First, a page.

Former Ohio Utilities Chairman Indicted in Bribery Scandal
CINCINNATI — A federal grand jury has charged the former chairman of the Public Utilities Commission of Ohio with taking $4.3 million in bribes from one of the nation’s largest investor-owned utility companies.
Sam Randazzo surrendered at the federal court in Cincinnati on Monday after being charged in an 11-count indictment that was returned on Wednesday, Nov. 29, the U.S. Justice Department said in a press release.
He was scheduled to make his first court appearance later in the day. If convicted on all charges, Randazzo faces up to 20 years in prison.
“[This] indictment outlines an alleged scheme in which a public regulatory official ignored the Ohio consumers he was responsible for protecting, instead taking a bribe from an energy company seeking favors,” FBI special agent in charge J. William Rivers said in a written statement.
Local media reports have tied the indictment on bribery and embezzlement charges to a larger $60 million bribery scheme related to the legislative bailout of two Ohio nuclear power plants that has already resulted in a 20-year prison sentence for a former state House speaker.
The ex-state House speaker, Larry Householder, was sentenced in June for orchestrating the scheme in what is now considered the biggest political corruption scandal in Ohio’s history.
Also sentenced in June was lobbyist Matt Borges, a former chair of the Ohio Republican Party, who received a sentence of five years in prison.
Three other individuals were indicted on racketeering charges in connection with the scheme — lobbyist Juan Cespedes and Jeffrey Longstreth, a top Householder political strategist, both of whom pleaded guilty in October 2020, and statehouse lobbyist Neil Clark, who pleaded not guilty before dying by suicide in March 2021.
A dark money group used to funnel FirstEnergy money to the former House speaker, Generation Now, also pleaded guilty to a racketeering charge in February 2021.
According to Rivers and Kenneth Parker, U.S. attorney for the Southern District of Ohio, who led the investigation, a portion of the $60 million was used to get Householder’s chosen Republican candidates elected to the state House in 2018, so they would then support his bid to be elected speaker in January 2019.
The remaining money was used to win passage of a now infamous energy bill, House Bill 6, and to conduct what authorities described as a multimillion-dollar dirty tricks campaign to prevent a repeal referendum from reaching the ballot.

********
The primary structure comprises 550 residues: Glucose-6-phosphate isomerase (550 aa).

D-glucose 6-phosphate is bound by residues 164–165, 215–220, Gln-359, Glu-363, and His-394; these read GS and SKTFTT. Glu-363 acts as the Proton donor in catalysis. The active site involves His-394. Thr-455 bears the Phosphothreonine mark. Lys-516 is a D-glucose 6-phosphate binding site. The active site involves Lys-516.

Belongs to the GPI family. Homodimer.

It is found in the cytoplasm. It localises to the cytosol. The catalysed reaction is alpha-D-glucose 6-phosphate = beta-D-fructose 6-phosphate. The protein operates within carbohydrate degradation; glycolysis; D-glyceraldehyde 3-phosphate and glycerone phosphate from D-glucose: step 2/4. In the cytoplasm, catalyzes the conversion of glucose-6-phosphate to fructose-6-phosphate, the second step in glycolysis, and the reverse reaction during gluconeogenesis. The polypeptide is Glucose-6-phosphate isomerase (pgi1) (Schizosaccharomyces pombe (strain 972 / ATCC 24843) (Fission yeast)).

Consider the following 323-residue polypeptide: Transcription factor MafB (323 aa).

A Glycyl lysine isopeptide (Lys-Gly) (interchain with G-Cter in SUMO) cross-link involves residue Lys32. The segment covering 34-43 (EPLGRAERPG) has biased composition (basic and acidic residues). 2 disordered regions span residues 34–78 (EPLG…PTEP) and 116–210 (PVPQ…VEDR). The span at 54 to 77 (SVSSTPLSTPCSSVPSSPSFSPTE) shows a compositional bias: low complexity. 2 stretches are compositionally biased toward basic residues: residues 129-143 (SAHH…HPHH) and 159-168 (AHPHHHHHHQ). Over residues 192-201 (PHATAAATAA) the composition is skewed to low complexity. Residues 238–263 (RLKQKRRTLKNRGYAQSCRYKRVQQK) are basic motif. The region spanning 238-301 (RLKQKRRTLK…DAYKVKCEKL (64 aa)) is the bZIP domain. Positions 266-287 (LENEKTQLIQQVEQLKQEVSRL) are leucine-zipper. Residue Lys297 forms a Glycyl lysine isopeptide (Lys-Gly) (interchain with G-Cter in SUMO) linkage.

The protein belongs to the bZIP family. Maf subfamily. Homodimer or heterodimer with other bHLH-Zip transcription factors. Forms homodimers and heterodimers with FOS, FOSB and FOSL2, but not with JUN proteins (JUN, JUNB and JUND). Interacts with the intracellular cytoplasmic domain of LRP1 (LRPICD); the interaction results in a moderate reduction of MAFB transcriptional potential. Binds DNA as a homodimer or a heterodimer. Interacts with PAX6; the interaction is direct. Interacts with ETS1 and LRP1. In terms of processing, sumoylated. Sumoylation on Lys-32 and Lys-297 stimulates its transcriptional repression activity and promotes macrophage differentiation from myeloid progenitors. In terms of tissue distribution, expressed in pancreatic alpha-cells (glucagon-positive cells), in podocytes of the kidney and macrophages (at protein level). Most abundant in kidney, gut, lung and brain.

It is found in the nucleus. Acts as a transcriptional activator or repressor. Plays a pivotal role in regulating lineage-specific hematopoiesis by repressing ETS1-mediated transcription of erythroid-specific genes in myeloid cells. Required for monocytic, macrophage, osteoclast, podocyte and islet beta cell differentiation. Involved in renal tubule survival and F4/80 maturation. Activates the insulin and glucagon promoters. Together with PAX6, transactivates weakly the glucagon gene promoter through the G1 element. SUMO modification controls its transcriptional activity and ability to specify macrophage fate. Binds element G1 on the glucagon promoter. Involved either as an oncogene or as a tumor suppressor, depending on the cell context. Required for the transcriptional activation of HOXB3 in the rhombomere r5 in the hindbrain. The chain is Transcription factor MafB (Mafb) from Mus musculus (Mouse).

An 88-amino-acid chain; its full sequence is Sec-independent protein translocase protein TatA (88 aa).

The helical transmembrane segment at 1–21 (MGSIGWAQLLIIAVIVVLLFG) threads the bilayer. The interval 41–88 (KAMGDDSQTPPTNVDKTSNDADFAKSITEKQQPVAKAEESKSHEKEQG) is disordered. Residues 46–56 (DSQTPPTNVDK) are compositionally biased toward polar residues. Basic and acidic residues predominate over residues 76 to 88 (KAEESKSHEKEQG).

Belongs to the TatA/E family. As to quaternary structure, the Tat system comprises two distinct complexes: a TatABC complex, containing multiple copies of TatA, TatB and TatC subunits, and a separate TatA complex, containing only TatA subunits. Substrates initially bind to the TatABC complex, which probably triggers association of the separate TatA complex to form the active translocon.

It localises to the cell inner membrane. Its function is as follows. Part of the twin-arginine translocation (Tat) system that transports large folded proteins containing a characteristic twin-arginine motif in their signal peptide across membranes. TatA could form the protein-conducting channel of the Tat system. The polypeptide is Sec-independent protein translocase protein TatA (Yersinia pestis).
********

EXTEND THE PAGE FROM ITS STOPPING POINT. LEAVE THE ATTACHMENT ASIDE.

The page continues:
Passed in July 2019, House Bill 6 increased electricity rates on the state’s consumers and provided that money as a $150 million per year subsidy for the Perry and Davis–Besse nuclear power plants, while also subsidizing coal-fired power plants in the state while reducing subsidies for renewable energy and energy efficiency.
According to the Ohio Consumers’ Counsel, since the bill went into effect on Jan. 1, 2020, the utility’s rate payers have subsidized coal-fired power plants in the state to the tune of over $222 million.
FirstEnergy admitted to its role in the bribery scheme as part of a July 2021 deferred prosecution agreement with the U.S. Department of Justice. The company agreed to pay $230 million in penalties and to accomplish a long list of reforms within three years in order to avoid being criminally prosecuted on a federal conspiracy charge.
As for Randazzo, prosecutors allege that in November 2019, he included language in a utility commission opinion intended to address an issue FirstEnergy believed would become a concern in 2024.
“Stock is gonna get hit with Ohio 2024. Need Sam to get rid of the ‘Ohio 2024 hole,’” an energy executive text message read. Another messaged they had said he’d spoken to Sam and he “(t)old me 2024 issue will be handled next Thursday.”
A week later, prosecutors said, the decision included language alleviating the 2024 issue.
Randazzo resigned in November 2020 after FBI agents searched his Columbus townhome and FirstEnergy revealed in security filings that it had paid him $4.3 million for his future help at the commission — a month before Republican Gov. Mike DeWine nominated him as Ohio’s top utility regulator.
“Public officials — whether elected or appointed — are tasked with upholding the highest level of integrity in their duties and responsibilities. Such service to the public must be selfless, not selfish,” Parker said in a statement. “Through the indictment unsealed … we seek to hold Randazzo accountable for his alleged illegal activities.”
Randazzo is facing prosecution on one count of conspiring to commit travel act bribery and honest services wire fraud; one count of wire fraud; two counts of travel act bribery; two counts of honest services wire fraud; and five counts of making illegal monetary transactions.
It is alleged that Randazzo received the bribe money from the energy company through his consulting business, Sustainability Funding Alliance of Ohio, Inc., which was registered in Ohio in March 2010.
SFA filings name Randazzo as the president and sole representative of the business and lists Randazzo’s home address as the business address.
In announcing Monday’s developments, the prosecutors stressed that an indictment merely contains allegations, and defendants are presumed innocent unless proven guilty in a court of law.